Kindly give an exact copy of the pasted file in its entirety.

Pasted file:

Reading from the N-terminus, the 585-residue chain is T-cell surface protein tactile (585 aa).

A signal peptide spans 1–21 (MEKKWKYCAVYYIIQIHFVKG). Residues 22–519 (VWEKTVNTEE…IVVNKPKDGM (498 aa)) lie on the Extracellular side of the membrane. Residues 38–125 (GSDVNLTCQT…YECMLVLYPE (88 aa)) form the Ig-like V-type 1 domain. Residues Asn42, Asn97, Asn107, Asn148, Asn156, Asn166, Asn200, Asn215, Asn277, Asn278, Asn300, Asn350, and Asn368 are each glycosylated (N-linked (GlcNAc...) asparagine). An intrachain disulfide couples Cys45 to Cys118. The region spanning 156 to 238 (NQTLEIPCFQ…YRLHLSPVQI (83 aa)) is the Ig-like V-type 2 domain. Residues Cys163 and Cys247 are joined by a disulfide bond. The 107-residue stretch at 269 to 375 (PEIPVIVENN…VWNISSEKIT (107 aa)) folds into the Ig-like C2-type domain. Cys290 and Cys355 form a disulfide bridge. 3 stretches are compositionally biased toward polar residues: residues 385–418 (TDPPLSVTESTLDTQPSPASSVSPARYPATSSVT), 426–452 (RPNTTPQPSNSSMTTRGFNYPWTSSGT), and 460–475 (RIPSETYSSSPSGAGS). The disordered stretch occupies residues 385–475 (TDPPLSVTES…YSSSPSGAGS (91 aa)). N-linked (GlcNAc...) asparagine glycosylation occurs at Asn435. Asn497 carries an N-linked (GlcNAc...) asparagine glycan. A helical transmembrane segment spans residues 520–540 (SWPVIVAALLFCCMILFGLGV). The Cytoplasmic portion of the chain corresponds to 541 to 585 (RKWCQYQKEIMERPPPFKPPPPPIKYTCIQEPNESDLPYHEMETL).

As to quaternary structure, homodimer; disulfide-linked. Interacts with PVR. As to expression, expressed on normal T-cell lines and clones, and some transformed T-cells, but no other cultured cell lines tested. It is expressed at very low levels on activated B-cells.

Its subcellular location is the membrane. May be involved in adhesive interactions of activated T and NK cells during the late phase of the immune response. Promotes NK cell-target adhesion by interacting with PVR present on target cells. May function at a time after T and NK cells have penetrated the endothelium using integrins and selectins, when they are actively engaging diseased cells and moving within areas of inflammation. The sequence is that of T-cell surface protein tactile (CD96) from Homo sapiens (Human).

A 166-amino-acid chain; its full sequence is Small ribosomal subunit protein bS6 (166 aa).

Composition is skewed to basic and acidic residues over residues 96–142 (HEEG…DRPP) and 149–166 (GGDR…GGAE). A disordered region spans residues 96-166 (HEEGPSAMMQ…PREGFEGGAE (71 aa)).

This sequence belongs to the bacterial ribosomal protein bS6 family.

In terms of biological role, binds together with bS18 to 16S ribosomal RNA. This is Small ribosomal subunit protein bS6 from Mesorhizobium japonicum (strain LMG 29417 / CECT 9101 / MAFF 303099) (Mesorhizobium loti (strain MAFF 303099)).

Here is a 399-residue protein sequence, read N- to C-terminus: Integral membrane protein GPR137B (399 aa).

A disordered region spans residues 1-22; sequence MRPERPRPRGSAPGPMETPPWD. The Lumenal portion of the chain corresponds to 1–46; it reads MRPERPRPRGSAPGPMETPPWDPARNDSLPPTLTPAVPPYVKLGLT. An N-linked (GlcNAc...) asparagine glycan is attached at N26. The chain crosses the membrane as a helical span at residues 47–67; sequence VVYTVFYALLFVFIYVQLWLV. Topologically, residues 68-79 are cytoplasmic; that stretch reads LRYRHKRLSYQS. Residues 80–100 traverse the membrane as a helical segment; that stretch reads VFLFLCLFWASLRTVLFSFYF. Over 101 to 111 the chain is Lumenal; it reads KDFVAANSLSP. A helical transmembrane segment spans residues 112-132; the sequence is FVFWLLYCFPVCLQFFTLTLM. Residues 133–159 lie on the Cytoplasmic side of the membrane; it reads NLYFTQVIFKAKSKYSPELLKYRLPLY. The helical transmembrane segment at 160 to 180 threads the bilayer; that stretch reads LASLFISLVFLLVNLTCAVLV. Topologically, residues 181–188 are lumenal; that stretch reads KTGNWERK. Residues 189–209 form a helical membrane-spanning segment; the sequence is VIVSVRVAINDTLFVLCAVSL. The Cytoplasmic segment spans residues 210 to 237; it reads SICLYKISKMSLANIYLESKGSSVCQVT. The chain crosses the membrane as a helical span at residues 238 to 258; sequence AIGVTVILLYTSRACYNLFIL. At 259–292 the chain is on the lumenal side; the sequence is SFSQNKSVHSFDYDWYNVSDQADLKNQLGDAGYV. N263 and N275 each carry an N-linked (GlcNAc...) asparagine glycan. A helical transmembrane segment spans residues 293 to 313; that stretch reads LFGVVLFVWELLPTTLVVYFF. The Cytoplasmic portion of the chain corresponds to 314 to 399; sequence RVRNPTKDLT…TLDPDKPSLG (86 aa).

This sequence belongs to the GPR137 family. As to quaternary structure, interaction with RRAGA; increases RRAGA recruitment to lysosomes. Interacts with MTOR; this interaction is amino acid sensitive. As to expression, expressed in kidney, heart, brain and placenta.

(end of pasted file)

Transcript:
Reading from the N-terminus, the 585-residue chain is T-cell surface protein tactile (585 aa).

A signal peptide spans 1–21 (MEKKWKYCAVYYIIQIHFVKG). Residues 22–519 (VWEKTVNTEE…IVVNKPKDGM (498 aa)) lie on the Extracellular side of the membrane. Residues 38–125 (GSDVNLTCQT…YECMLVLYPE (88 aa)) form the Ig-like V-type 1 domain. Residues Asn42, Asn97, Asn107, Asn148, Asn156, Asn166, Asn200, Asn215, Asn277, Asn278, Asn300, Asn350, and Asn368 are each glycosylated (N-linked (GlcNAc...) asparagine). An intrachain disulfide couples Cys45 to Cys118. The region spanning 156 to 238 (NQTLEIPCFQ…YRLHLSPVQI (83 aa)) is the Ig-like V-type 2 domain. Residues Cys163 and Cys247 are joined by a disulfide bond. The 107-residue stretch at 269 to 375 (PEIPVIVENN…VWNISSEKIT (107 aa)) folds into the Ig-like C2-type domain. Cys290 and Cys355 form a disulfide bridge. 3 stretches are compositionally biased toward polar residues: residues 385–418 (TDPPLSVTESTLDTQPSPASSVSPARYPATSSVT), 426–452 (RPNTTPQPSNSSMTTRGFNYPWTSSGT), and 460–475 (RIPSETYSSSPSGAGS). The disordered stretch occupies residues 385–475 (TDPPLSVTES…YSSSPSGAGS (91 aa)). N-linked (GlcNAc...) asparagine glycosylation occurs at Asn435. Asn497 carries an N-linked (GlcNAc...) asparagine glycan. A helical transmembrane segment spans residues 520–540 (SWPVIVAALLFCCMILFGLGV). The Cytoplasmic portion of the chain corresponds to 541 to 585 (RKWCQYQKEIMERPPPFKPPPPPIKYTCIQEPNESDLPYHEMETL).

As to quaternary structure, homodimer; disulfide-linked. Interacts with PVR. As to expression, expressed on normal T-cell lines and clones, and some transformed T-cells, but no other cultured cell lines tested. It is expressed at very low levels on activated B-cells.

Its subcellular location is the membrane. May be involved in adhesive interactions of activated T and NK cells during the late phase of the immune response. Promotes NK cell-target adhesion by interacting with PVR present on target cells. May function at a time after T and NK cells have penetrated the endothelium using integrins and selectins, when they are actively engaging diseased cells and moving within areas of inflammation. The sequence is that of T-cell surface protein tactile (CD96) from Homo sapiens (Human).

A 166-amino-acid chain; its full sequence is Small ribosomal subunit protein bS6 (166 aa).

Composition is skewed to basic and acidic residues over residues 96–142 (HEEG…DRPP) and 149–166 (GGDR…GGAE). A disordered region spans residues 96-166 (HEEGPSAMMQ…PREGFEGGAE (71 aa)).

This sequence belongs to the bacterial ribosomal protein bS6 family.

In terms of biological role, binds together with bS18 to 16S ribosomal RNA. This is Small ribosomal subunit protein bS6 from Mesorhizobium japonicum (strain LMG 29417 / CECT 9101 / MAFF 303099) (Mesorhizobium loti (strain MAFF 303099)).

Here is a 399-residue protein sequence, read N- to C-terminus: Integral membrane protein GPR137B (399 aa).

A disordered region spans residues 1-22; sequence MRPERPRPRGSAPGPMETPPWD. The Lumenal portion of the chain corresponds to 1–46; it reads MRPERPRPRGSAPGPMETPPWDPARNDSLPPTLTPAVPPYVKLGLT. An N-linked (GlcNAc...) asparagine glycan is attached at N26. The chain crosses the membrane as a helical span at residues 47–67; sequence VVYTVFYALLFVFIYVQLWLV. Topologically, residues 68-79 are cytoplasmic; that stretch reads LRYRHKRLSYQS. Residues 80–100 traverse the membrane as a helical segment; that stretch reads VFLFLCLFWASLRTVLFSFYF. Over 101 to 111 the chain is Lumenal; it reads KDFVAANSLSP. A helical transmembrane segment spans residues 112-132; the sequence is FVFWLLYCFPVCLQFFTLTLM. Residues 133–159 lie on the Cytoplasmic side of the membrane; it reads NLYFTQVIFKAKSKYSPELLKYRLPLY. The helical transmembrane segment at 160 to 180 threads the bilayer; that stretch reads LASLFISLVFLLVNLTCAVLV. Topologically, residues 181–188 are lumenal; that stretch reads KTGNWERK. Residues 189–209 form a helical membrane-spanning segment; the sequence is VIVSVRVAINDTLFVLCAVSL. The Cytoplasmic segment spans residues 210 to 237; it reads SICLYKISKMSLANIYLESKGSSVCQVT. The chain crosses the membrane as a helical span at residues 238 to 258; sequence AIGVTVILLYTSRACYNLFIL. At 259–292 the chain is on the lumenal side; the sequence is SFSQNKSVHSFDYDWYNVSDQADLKNQLGDAGYV. N263 and N275 each carry an N-linked (GlcNAc...) asparagine glycan. A helical transmembrane segment spans residues 293 to 313; that stretch reads LFGVVLFVWELLPTTLVVYFF. The Cytoplasmic portion of the chain corresponds to 314 to 399; sequence RVRNPTKDLT…TLDPDKPSLG (86 aa).

This sequence belongs to the GPR137 family. As to quaternary structure, interaction with RRAGA; increases RRAGA recruitment to lysosomes. Interacts with MTOR; this interaction is amino acid sensitive. As to expression, expressed in kidney, heart, brain and placenta.